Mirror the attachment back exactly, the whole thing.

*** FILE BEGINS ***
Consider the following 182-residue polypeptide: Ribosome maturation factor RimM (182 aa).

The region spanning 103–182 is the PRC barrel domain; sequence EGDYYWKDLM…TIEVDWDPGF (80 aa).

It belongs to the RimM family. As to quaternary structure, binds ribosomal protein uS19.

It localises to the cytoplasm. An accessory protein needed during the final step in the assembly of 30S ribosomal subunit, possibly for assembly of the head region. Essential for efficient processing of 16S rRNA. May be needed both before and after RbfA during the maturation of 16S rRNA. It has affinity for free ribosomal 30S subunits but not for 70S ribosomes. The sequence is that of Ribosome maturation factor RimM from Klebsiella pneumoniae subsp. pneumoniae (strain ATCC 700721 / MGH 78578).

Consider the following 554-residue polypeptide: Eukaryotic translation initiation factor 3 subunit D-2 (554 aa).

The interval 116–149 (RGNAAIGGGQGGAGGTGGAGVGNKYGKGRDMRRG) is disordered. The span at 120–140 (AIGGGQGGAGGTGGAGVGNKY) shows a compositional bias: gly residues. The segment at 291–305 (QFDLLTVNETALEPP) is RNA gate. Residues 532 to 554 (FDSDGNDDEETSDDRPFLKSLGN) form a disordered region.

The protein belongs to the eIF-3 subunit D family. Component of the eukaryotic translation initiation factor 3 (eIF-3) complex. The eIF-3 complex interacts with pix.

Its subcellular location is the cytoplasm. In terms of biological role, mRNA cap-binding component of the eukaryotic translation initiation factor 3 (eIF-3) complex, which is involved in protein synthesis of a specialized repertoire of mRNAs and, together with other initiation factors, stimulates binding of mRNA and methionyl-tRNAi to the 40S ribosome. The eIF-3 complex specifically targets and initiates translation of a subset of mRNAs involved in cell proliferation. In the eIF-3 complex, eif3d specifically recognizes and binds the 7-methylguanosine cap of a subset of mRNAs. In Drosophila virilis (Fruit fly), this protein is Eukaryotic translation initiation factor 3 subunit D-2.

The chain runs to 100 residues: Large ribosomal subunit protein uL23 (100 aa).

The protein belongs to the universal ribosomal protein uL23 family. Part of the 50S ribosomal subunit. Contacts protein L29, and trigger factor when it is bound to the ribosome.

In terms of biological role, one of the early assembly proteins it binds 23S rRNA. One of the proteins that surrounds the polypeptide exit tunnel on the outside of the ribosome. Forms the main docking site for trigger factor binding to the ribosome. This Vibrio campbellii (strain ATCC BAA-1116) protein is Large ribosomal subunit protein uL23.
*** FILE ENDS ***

Consider the following 182-residue polypeptide: Ribosome maturation factor RimM (182 aa).

The region spanning 103–182 is the PRC barrel domain; sequence EGDYYWKDLM…TIEVDWDPGF (80 aa).

It belongs to the RimM family. As to quaternary structure, binds ribosomal protein uS19.

It localises to the cytoplasm. An accessory protein needed during the final step in the assembly of 30S ribosomal subunit, possibly for assembly of the head region. Essential for efficient processing of 16S rRNA. May be needed both before and after RbfA during the maturation of 16S rRNA. It has affinity for free ribosomal 30S subunits but not for 70S ribosomes. The sequence is that of Ribosome maturation factor RimM from Klebsiella pneumoniae subsp. pneumoniae (strain ATCC 700721 / MGH 78578).

Consider the following 554-residue polypeptide: Eukaryotic translation initiation factor 3 subunit D-2 (554 aa).

The interval 116–149 (RGNAAIGGGQGGAGGTGGAGVGNKYGKGRDMRRG) is disordered. The span at 120–140 (AIGGGQGGAGGTGGAGVGNKY) shows a compositional bias: gly residues. The segment at 291–305 (QFDLLTVNETALEPP) is RNA gate. Residues 532 to 554 (FDSDGNDDEETSDDRPFLKSLGN) form a disordered region.

The protein belongs to the eIF-3 subunit D family. Component of the eukaryotic translation initiation factor 3 (eIF-3) complex. The eIF-3 complex interacts with pix.

Its subcellular location is the cytoplasm. In terms of biological role, mRNA cap-binding component of the eukaryotic translation initiation factor 3 (eIF-3) complex, which is involved in protein synthesis of a specialized repertoire of mRNAs and, together with other initiation factors, stimulates binding of mRNA and methionyl-tRNAi to the 40S ribosome. The eIF-3 complex specifically targets and initiates translation of a subset of mRNAs involved in cell proliferation. In the eIF-3 complex, eif3d specifically recognizes and binds the 7-methylguanosine cap of a subset of mRNAs. In Drosophila virilis (Fruit fly), this protein is Eukaryotic translation initiation factor 3 subunit D-2.

The chain runs to 100 residues: Large ribosomal subunit protein uL23 (100 aa).

The protein belongs to the universal ribosomal protein uL23 family. Part of the 50S ribosomal subunit. Contacts protein L29, and trigger factor when it is bound to the ribosome.

In terms of biological role, one of the early assembly proteins it binds 23S rRNA. One of the proteins that surrounds the polypeptide exit tunnel on the outside of the ribosome. Forms the main docking site for trigger factor binding to the ribosome. This Vibrio campbellii (strain ATCC BAA-1116) protein is Large ribosomal subunit protein uL23.